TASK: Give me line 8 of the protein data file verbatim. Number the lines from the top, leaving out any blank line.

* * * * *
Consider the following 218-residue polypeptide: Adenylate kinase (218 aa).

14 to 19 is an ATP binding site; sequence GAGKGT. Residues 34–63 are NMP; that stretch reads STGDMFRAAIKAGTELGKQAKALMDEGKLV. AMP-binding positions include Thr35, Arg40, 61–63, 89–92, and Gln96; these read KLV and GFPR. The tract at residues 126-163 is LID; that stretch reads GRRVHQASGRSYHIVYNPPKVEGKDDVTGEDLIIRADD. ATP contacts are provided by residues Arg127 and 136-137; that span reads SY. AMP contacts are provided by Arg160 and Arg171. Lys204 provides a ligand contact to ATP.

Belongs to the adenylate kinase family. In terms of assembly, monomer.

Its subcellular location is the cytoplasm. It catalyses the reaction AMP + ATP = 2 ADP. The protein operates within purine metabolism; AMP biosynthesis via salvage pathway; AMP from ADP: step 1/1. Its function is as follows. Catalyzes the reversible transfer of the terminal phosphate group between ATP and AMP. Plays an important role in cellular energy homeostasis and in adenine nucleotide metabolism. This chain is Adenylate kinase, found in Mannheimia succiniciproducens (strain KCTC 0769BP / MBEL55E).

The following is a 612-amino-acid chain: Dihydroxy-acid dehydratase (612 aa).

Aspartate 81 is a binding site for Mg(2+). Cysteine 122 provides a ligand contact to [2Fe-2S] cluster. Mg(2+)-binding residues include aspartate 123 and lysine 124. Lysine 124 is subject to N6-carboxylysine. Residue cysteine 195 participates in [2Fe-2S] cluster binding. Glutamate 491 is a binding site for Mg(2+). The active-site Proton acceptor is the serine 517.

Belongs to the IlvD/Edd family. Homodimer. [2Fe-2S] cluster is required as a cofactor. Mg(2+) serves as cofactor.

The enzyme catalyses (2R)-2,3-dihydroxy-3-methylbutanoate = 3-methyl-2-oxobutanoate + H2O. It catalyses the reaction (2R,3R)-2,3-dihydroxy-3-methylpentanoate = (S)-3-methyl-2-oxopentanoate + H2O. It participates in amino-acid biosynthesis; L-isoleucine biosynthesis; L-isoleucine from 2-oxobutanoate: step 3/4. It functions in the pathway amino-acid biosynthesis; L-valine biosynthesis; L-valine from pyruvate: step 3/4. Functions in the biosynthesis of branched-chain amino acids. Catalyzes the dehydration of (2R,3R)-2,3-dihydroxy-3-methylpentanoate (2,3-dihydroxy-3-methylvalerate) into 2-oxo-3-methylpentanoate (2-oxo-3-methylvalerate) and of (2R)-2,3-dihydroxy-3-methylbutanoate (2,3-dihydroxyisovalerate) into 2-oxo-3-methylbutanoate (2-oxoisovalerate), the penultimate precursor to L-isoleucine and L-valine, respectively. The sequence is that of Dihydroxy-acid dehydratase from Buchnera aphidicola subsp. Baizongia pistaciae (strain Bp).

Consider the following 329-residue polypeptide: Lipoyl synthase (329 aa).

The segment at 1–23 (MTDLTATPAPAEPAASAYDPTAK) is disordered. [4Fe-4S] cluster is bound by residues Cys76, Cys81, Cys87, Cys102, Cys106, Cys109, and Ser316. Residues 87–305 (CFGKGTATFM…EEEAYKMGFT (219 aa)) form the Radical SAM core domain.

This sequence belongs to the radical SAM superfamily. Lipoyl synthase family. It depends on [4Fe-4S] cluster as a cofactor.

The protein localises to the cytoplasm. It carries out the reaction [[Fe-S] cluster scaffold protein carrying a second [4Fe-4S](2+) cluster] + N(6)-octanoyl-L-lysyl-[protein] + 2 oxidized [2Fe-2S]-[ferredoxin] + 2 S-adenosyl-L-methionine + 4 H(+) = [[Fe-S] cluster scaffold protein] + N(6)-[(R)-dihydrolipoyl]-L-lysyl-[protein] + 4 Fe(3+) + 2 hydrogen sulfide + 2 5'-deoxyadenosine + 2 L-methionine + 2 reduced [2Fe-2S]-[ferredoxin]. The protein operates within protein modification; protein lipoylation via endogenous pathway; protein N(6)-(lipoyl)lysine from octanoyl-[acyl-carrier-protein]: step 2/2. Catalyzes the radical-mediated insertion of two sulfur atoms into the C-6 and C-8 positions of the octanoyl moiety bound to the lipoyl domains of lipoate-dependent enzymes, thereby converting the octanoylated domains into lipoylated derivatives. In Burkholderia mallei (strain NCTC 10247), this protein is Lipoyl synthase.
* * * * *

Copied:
The enzyme catalyses (2R)-2,3-dihydroxy-3-methylbutanoate = 3-methyl-2-oxobutanoate + H2O. It catalyses the reaction (2R,3R)-2,3-dihydroxy-3-methylpentanoate = (S)-3-methyl-2-oxopentanoate + H2O. It participates in amino-acid biosynthesis; L-isoleucine biosynthesis; L-isoleucine from 2-oxobutanoate: step 3/4. It functions in the pathway amino-acid biosynthesis; L-valine biosynthesis; L-valine from pyruvate: step 3/4. Functions in the biosynthesis of branched-chain amino acids. Catalyzes the dehydration of (2R,3R)-2,3-dihydroxy-3-methylpentanoate (2,3-dihydroxy-3-methylvalerate) into 2-oxo-3-methylpentanoate (2-oxo-3-methylvalerate) and of (2R)-2,3-dihydroxy-3-methylbutanoate (2,3-dihydroxyisovalerate) into 2-oxo-3-methylbutanoate (2-oxoisovalerate), the penultimate precursor to L-isoleucine and L-valine, respectively. The sequence is that of Dihydroxy-acid dehydratase from Buchnera aphidicola subsp. Baizongia pistaciae (strain Bp).